1-4: Childbirth in America, childbirth around the world, and other documentaries
5-6: Healthy body during pregnancy
7-8: Birth in the hospital
9-10: Birth in a birth center
15: Laughing through birth!
16-17: Labor interventions and alternatives (a work in progress)
- Ina May Gaskin on reducing the fear of birth in American culture. Remember how in the first class we were talking about ways that fear is linked to stress, and that both majorly impact the body? Cultural fears of childbirth can impede the normal flow of labor, make labor more painful by having us work against our bodies, and can set us up for more interventions as a result.
- The Business of Being Born is a documentary about contemporary childbirth practices in the United States and is eye opening as to the various pressures that come into play that shape childbirth practices and experiences.
- Le Premier Cri is a stunning French documentary on childbirth in different parts of the world, ranging from the a birth with dolphins in Mexico, to the Amazon to Touaregs to Siberia to France and so many more. Even if you don’t speak French, the film is gorgeous and shows the many ways that people have babies across the globe.
- What Babies Want looks at the experiences of babies in the womb and how birth impacts them. I’ve only included the first segment, but if you want to watch it you can follow the links to watch the other segments.
- Prenatal yoga routine.
- Prenatal yoga routine.
- This shows a medicated childbirth in the hospital. She opts for an epidural, so you don’t see her really changing positions or getting out of bed.
- Here’s an unmedicated childbirth in the hospital. It doesn’t show her in labor, just the birth part. Notice that in both this video and in the previous video the cord is immediately cut, which is currently a common practice in hospital settings, though parents can request to delay.
- Videos 9 & 10 are a mom having an unmedicated birth in a birth center. I like these videos because mom walks you through her labor process, talking about what contractions felt like, what she did in early labor (go shopping), the importance of rest in early labor to conserve energy, and some (Christian) spiritual visualizations that she used. Notice that she labored at home for a while, sitting on an exercise/birth ball.
- Here the mom from the previous video talks about her experience of childbirth at a local birthing center. Notice that she asks her husband to lower his voice when they arrive at the center–peace and quiet is great! She also doesn’t want to be touched–sometimes touch is great and sometimes you just need your space. She also says that she loves pushing, a very normal feeling when the sensations switch over from opening to the productive feeling of pushing. She births on hands and knees. Go ahead and watch part 3 if you want to, where she talks about why this birth was better than her first.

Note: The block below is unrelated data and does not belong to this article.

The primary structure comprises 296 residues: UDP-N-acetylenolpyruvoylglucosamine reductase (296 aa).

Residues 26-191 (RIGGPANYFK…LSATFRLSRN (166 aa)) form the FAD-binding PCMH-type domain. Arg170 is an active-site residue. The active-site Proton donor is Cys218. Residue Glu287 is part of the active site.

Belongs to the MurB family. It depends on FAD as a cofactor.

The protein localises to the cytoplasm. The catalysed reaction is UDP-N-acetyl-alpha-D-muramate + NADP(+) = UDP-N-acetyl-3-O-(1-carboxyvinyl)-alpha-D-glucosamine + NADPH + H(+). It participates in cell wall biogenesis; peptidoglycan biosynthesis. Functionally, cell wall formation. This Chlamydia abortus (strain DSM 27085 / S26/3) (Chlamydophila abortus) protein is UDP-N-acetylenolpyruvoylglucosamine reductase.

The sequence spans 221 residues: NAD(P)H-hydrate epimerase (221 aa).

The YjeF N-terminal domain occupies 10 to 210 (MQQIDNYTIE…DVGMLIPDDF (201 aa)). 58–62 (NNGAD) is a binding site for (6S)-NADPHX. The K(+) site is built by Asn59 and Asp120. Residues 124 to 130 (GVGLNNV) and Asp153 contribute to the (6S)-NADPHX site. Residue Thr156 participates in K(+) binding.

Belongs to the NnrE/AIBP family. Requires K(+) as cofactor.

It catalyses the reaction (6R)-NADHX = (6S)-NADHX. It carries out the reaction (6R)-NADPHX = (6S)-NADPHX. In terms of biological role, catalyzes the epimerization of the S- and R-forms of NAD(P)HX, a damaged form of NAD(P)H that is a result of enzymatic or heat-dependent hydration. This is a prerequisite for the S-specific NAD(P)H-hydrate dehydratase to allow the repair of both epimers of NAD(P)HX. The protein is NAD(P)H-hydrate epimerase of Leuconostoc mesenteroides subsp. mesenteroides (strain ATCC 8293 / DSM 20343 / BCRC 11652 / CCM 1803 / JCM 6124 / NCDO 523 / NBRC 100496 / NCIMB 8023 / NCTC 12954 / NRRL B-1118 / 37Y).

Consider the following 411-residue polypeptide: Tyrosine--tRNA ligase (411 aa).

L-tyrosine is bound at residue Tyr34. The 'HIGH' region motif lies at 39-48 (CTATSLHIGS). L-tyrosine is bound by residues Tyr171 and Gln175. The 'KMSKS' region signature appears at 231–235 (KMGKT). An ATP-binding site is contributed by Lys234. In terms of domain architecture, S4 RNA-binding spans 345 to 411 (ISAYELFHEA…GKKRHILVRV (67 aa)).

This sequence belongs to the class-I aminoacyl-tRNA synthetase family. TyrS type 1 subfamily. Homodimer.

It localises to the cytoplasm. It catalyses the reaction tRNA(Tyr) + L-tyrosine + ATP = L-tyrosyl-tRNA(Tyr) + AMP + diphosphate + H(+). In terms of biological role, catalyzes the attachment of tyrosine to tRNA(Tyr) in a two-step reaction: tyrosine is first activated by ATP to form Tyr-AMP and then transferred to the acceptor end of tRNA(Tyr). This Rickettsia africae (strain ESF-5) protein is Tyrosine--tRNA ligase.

- This mom has an unmedicated home birth. She talks a bit at the beginning about her intentions for making the video, which is great. She has a water birth. Notice that she’s quite calm during the birthing phase. The video also includes the birth of the placenta, which is attached to the baby via the umbilical cord and is usually birthed within the first 5-10 minutes following the baby, though can take longer.
- Another unmedicated home birth in water, and in this one she talks quite a bit about her feelings of pain and discomfort. Right about transition (opening 7-10 centimeters) she describes how she feels like she can’t handle it anymore. This is a normal sign of transition and usually means that a woman is nearing full dilation — a relatively short period. After transition, the sensations completely shift as the pushing phase begins.
- Here’s an accidental unassisted birth for a mom whose homebirth midwife was on her way. Her husband goes downstairs to let the midwife in and in the meantime, the baby is born. I think it’s valuable to show you that most babies are safely born just with a woman’s own efforts, no one needs to tell her what to do!
- Another home water birth (at this point I think most home births happen in warm water) using an inflatable birthing tub. I believe this is in Australia, but it looks similar to other home births I’ve been to. The tubing in her nose is, I think, nitrous oxide, which is used for pain relief in the UK and Australia. A sweet and professionally filmed video.
- You’ll notice that I’ve picked fairly modest videos up until this point. Modest this one is not, but it’s amazing. Watch how this woman laughs uncontrollably while pushing out her baby, and receives her baby with absolute delight.
- A video on mother-directed pushing.
- A video on the risks of induction.